About the Blue Ridge Wildlife Institute
Recognizing that the planet and its life forms have an inherent worth, and that we have a responsibility to treat the earth and its processes with respect, The Blue Ridge Wildlife Institute is dedicated to the stewardship of the earth through environmental education, research, and the rehabilitation of sick, injured, and orphaned native North American wildlife.
About the Institute
The Blue Ridge Wildlife Institute is part of Lees-McRae College, a non-profit Organization, that holds both state and federal rehabilitation and education permits. The Institute is dedicated to wildlife rehabilitation, environmental education, and research.
The Blue Ridge Wildlife Institute is located on the Lees-McRae campus in the Dan and Dianne May Rehabilitation Center. We opened our doors on May 15, 1995 and we care for more than 1,000 injured wild animals from the Western North Carolina Region annually, including songbirds, raptors, waterfowl, and small mammals.
The Blue Ridge Wildlife Institute conducts educational programs using non-releasable wild animals. In addition, it organizes and facilitates workshops and seminars for the education of rehabilitators, veterinarians, and environmental educators. The Institute publishes a newsletter and rehabilitators listing as networking tools for wildlife care-givers and educators. The Blue Ridge Wildlife Institute strictly follows the National Wildlife Rehabilitators Association standards and guidelines.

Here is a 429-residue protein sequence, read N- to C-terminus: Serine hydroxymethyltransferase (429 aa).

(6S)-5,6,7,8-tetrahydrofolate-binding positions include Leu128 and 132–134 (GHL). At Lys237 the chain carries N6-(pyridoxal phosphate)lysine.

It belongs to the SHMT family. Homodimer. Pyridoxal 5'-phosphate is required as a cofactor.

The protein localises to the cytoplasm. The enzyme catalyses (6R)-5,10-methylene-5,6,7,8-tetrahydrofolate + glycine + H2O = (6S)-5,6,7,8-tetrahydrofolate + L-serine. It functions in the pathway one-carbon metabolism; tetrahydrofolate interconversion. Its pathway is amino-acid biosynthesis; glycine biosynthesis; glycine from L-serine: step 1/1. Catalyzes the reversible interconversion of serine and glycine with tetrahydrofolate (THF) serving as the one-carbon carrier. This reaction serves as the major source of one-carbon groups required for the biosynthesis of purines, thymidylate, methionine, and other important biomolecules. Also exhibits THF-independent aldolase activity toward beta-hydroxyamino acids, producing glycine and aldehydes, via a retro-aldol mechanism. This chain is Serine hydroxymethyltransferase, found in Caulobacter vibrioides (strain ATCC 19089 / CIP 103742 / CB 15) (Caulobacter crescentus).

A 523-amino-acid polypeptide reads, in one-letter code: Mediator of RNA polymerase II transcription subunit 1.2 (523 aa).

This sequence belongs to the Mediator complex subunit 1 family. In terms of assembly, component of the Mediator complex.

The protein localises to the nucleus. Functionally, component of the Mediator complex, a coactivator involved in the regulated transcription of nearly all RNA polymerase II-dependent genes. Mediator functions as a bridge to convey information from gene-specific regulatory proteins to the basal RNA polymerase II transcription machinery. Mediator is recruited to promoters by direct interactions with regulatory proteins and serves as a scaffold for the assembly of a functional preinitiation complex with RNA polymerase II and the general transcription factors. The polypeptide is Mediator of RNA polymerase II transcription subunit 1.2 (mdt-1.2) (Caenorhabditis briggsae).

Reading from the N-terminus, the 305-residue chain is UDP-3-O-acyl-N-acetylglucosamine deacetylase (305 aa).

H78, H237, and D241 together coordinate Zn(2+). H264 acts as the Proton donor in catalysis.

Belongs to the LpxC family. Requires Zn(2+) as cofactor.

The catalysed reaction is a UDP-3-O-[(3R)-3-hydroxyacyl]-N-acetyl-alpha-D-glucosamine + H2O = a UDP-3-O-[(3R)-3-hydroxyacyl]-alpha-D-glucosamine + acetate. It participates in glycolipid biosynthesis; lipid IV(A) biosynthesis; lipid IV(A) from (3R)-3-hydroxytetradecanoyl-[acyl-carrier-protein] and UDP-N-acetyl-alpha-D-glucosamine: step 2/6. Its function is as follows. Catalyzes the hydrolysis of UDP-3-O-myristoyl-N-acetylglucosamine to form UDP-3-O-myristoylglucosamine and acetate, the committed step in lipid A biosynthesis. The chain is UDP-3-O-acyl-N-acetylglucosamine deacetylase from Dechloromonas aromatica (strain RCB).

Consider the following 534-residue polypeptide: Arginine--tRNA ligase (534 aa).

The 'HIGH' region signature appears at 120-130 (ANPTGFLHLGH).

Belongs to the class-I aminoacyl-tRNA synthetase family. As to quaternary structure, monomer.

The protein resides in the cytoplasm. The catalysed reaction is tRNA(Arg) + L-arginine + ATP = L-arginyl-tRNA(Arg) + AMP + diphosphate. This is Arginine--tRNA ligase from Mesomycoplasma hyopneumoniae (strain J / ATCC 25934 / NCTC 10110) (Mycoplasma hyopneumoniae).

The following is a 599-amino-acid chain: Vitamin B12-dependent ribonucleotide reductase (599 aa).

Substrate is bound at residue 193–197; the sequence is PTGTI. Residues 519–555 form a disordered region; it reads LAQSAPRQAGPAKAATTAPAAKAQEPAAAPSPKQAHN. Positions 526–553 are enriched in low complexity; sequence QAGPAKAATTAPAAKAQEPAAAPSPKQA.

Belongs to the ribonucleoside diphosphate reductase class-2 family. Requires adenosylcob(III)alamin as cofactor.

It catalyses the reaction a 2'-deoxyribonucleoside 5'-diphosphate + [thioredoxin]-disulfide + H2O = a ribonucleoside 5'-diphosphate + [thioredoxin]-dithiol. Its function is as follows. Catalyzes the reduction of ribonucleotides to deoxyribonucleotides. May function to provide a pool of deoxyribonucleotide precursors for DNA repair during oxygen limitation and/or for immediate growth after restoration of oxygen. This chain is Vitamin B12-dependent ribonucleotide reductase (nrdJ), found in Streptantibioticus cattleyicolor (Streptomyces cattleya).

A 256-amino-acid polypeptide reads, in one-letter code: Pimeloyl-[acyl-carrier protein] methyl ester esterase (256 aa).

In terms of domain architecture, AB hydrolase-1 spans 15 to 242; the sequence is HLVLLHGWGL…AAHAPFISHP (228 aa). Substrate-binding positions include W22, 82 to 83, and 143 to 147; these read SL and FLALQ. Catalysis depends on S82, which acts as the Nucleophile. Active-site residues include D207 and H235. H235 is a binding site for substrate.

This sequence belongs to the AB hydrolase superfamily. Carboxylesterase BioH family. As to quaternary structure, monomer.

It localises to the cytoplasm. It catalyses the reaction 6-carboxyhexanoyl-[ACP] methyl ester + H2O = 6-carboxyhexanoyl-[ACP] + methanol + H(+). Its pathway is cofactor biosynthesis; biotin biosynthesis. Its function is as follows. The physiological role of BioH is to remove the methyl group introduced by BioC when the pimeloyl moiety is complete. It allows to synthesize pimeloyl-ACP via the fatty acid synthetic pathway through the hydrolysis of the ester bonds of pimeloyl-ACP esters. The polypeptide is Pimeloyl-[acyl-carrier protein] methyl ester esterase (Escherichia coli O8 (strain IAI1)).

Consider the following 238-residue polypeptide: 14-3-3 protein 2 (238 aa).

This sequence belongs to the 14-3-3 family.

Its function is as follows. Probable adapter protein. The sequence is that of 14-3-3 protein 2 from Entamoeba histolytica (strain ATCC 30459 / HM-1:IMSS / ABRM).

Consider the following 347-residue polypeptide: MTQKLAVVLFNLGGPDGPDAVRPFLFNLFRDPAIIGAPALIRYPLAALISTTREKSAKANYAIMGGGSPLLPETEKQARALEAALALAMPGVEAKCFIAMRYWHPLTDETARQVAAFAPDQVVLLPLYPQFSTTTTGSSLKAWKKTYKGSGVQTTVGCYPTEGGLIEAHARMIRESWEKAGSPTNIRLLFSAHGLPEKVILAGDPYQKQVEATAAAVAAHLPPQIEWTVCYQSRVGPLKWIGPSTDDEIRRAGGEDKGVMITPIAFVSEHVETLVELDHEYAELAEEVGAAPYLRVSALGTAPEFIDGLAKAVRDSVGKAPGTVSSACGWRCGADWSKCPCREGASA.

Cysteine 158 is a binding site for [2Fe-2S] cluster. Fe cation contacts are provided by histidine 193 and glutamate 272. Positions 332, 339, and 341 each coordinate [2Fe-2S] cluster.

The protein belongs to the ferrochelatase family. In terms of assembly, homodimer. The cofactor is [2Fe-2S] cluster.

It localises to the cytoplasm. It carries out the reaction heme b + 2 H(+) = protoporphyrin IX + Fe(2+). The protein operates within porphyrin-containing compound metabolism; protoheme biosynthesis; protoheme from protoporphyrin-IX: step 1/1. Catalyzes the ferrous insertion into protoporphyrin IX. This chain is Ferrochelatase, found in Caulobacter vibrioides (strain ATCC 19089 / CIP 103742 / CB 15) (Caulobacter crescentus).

The Blue Ridge Wildlife Institute offers comprehensive internships for pre-veterinary and environmental education college students, providing them with a unique hands-on experiences as well as professional training on wildlife rehabilitation, medical procedures, species identification and anatomy, and much more. The Blue Ridge Wildlife Institute also provides Service opportunities for volunteers!
Some animals that cannot be released back into the wild serve as wildlife ambassadors for their species in our educational presentations.
Lees-McRae College Wildlife Rehabilitation majors take non-releasable wild animals to schools, churches, parks, and civic events throughout the state. These programs motivate North Carolinians to create positive, effective solutions to complicated environmental challenges.
The Blue Ridge Wildlife Institute's staff and students work collaboratively with wildlife biologists from Appalachian State University to gather information on endangered and threatened species. For example, ASU scientists have used the Institute's captive saw-whet owls to study owl DNA and to practice radio telemetry techniques.
The Institute's staff also helped scientists track these tiny owls through dense spruce-fir forests to study nesting behaviors and movement of fledglings. Data collected and maintained by Institute on wildlife injuries and treatment are available to students and researchers.